Consider Using Electronic Control Devices
Should use of force become necessary to control such a subject, traditional models may have to be modified based upon the threat caused by the potential for disease transmission to the officer and bystanders. One such option for controlling and immobilizing a subject from a safe distance until appropriately equipped backup can arrive is that of an electronic control device (ECD), such as a Taser.

An ECD can be deployed from a safe distance in order to rapidly and effectively immobilize the subject until such time as adequately equipped and properly attired personnel can move in to affect a more appropriate type of physical restraint. Based upon the circumstances, an ECD may be the quickest and safest alternative to reduce the likelihood or possibility of more serious injuries to the subject and potential contamination to the officer.

Use of the drive-stun mode (in which the ECD is used as a physical contact pain compliance device) should not be considered when dealing with a suspected or confirmed highly infectious subject. Probe deployment should always be used in such cases. The ECD use should be limited to the minimum number of cycles needed to bring and keep a contagious subject under control. When reasonable, the officer should issue verbal commands between each cycle, and additional cycles should only be applied when the subject is actively resisting. Removal of ECD probes should be performed only by personnel using appropriate PPE and other precautions based upon the hazards surrounding the suspected or confirmed pathogen. ECD probes that have been removed from skin should be treated as sharps and potentially infectious hazardous waste.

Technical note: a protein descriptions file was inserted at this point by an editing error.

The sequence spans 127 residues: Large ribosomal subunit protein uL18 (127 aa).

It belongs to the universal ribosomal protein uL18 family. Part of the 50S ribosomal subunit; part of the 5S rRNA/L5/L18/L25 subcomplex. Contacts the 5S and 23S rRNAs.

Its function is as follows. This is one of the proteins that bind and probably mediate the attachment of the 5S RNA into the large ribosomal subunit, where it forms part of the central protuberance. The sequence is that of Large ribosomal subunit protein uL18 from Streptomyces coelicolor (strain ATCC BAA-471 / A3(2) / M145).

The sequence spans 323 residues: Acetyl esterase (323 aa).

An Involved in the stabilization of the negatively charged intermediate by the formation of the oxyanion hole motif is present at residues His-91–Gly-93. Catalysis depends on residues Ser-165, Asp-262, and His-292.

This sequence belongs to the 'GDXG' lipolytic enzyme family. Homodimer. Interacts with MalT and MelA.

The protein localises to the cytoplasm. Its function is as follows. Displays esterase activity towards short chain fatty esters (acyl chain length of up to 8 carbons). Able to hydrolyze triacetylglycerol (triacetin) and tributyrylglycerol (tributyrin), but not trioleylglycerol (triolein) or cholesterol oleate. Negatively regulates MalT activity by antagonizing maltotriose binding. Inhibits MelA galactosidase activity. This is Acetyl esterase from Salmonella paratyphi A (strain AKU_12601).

Adopt a ‘Universal Precautions’ Approach
Violent subjects have always created a special concern for security and law enforcement officers who must control these individuals with the least amount of force while not being harmed themselves. This is particularly true when dealing with a highly infectious or contaminated person. Only through careful planning and adopting a “universal precautions” approach with these types of subjects can security and law enforcement officers achieve safer results for everyone involved.

Bryan Warren is the director of corporate security for Carolinas HealthCare System. He would like to thank Carolinas HealthCare System’s investigators and training division for their contribution to this article.

Photo: ThinkStock